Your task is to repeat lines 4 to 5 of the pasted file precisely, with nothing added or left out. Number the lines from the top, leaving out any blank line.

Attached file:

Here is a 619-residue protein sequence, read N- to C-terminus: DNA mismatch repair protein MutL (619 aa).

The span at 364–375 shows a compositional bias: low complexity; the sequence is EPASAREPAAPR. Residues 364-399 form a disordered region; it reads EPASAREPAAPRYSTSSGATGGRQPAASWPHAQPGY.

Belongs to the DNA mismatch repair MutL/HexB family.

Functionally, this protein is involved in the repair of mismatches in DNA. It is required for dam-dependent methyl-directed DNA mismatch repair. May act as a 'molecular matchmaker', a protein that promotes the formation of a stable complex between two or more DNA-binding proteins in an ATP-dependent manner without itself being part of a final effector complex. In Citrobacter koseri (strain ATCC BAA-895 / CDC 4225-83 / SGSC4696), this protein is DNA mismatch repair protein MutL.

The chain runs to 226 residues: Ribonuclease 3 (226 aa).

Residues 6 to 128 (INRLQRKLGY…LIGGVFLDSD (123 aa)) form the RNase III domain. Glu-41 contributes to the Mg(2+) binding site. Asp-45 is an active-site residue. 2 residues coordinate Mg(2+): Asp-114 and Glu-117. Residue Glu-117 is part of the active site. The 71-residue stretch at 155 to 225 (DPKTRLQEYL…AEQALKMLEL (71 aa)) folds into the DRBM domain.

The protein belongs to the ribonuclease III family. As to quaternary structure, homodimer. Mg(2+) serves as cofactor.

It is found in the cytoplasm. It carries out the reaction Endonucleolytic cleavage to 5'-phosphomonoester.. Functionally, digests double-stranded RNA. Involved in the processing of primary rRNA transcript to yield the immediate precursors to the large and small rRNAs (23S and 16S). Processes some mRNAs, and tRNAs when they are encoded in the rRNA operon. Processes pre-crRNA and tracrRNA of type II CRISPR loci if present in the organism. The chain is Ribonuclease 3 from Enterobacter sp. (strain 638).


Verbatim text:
Functionally, this protein is involved in the repair of mismatches in DNA. It is required for dam-dependent methyl-directed DNA mismatch repair. May act as a 'molecular matchmaker', a protein that promotes the formation of a stable complex between two or more DNA-binding proteins in an ATP-dependent manner without itself being part of a final effector complex. In Citrobacter koseri (strain ATCC BAA-895 / CDC 4225-83 / SGSC4696), this protein is DNA mismatch repair protein MutL.

The chain runs to 226 residues: Ribonuclease 3 (226 aa).